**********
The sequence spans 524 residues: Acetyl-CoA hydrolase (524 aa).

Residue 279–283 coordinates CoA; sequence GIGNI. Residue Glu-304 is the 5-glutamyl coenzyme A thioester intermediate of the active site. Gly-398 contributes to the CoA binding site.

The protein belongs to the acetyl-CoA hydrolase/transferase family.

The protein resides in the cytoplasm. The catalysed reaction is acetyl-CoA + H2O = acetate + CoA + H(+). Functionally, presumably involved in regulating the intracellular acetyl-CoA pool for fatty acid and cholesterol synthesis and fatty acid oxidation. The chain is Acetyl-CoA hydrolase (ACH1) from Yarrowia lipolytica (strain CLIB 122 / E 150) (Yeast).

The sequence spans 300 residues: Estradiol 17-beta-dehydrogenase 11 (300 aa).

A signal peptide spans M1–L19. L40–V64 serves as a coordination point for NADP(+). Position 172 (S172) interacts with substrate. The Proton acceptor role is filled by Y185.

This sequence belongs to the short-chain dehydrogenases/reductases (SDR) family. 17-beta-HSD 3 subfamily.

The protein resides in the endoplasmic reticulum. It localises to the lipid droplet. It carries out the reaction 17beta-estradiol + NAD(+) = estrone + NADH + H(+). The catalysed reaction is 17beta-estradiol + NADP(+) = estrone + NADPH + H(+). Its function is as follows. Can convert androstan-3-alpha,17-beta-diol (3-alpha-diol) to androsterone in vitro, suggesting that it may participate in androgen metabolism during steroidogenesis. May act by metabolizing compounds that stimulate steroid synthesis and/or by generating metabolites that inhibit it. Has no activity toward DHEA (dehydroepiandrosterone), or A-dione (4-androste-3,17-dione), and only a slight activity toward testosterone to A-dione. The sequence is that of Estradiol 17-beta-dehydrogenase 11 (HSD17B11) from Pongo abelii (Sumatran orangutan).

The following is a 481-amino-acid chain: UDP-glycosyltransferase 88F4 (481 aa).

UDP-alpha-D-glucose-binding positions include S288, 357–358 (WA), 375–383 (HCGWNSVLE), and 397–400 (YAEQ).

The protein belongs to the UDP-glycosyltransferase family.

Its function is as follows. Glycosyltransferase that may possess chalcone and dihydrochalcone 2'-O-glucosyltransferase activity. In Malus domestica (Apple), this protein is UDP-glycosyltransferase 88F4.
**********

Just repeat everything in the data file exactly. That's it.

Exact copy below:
The sequence spans 524 residues: Acetyl-CoA hydrolase (524 aa).

Residue 279–283 coordinates CoA; sequence GIGNI. Residue Glu-304 is the 5-glutamyl coenzyme A thioester intermediate of the active site. Gly-398 contributes to the CoA binding site.

The protein belongs to the acetyl-CoA hydrolase/transferase family.

The protein resides in the cytoplasm. The catalysed reaction is acetyl-CoA + H2O = acetate + CoA + H(+). Functionally, presumably involved in regulating the intracellular acetyl-CoA pool for fatty acid and cholesterol synthesis and fatty acid oxidation. The chain is Acetyl-CoA hydrolase (ACH1) from Yarrowia lipolytica (strain CLIB 122 / E 150) (Yeast).

The sequence spans 300 residues: Estradiol 17-beta-dehydrogenase 11 (300 aa).

A signal peptide spans M1–L19. L40–V64 serves as a coordination point for NADP(+). Position 172 (S172) interacts with substrate. The Proton acceptor role is filled by Y185.

This sequence belongs to the short-chain dehydrogenases/reductases (SDR) family. 17-beta-HSD 3 subfamily.

The protein resides in the endoplasmic reticulum. It localises to the lipid droplet. It carries out the reaction 17beta-estradiol + NAD(+) = estrone + NADH + H(+). The catalysed reaction is 17beta-estradiol + NADP(+) = estrone + NADPH + H(+). Its function is as follows. Can convert androstan-3-alpha,17-beta-diol (3-alpha-diol) to androsterone in vitro, suggesting that it may participate in androgen metabolism during steroidogenesis. May act by metabolizing compounds that stimulate steroid synthesis and/or by generating metabolites that inhibit it. Has no activity toward DHEA (dehydroepiandrosterone), or A-dione (4-androste-3,17-dione), and only a slight activity toward testosterone to A-dione. The sequence is that of Estradiol 17-beta-dehydrogenase 11 (HSD17B11) from Pongo abelii (Sumatran orangutan).

The following is a 481-amino-acid chain: UDP-glycosyltransferase 88F4 (481 aa).

UDP-alpha-D-glucose-binding positions include S288, 357–358 (WA), 375–383 (HCGWNSVLE), and 397–400 (YAEQ).

The protein belongs to the UDP-glycosyltransferase family.

Its function is as follows. Glycosyltransferase that may possess chalcone and dihydrochalcone 2'-O-glucosyltransferase activity. In Malus domestica (Apple), this protein is UDP-glycosyltransferase 88F4.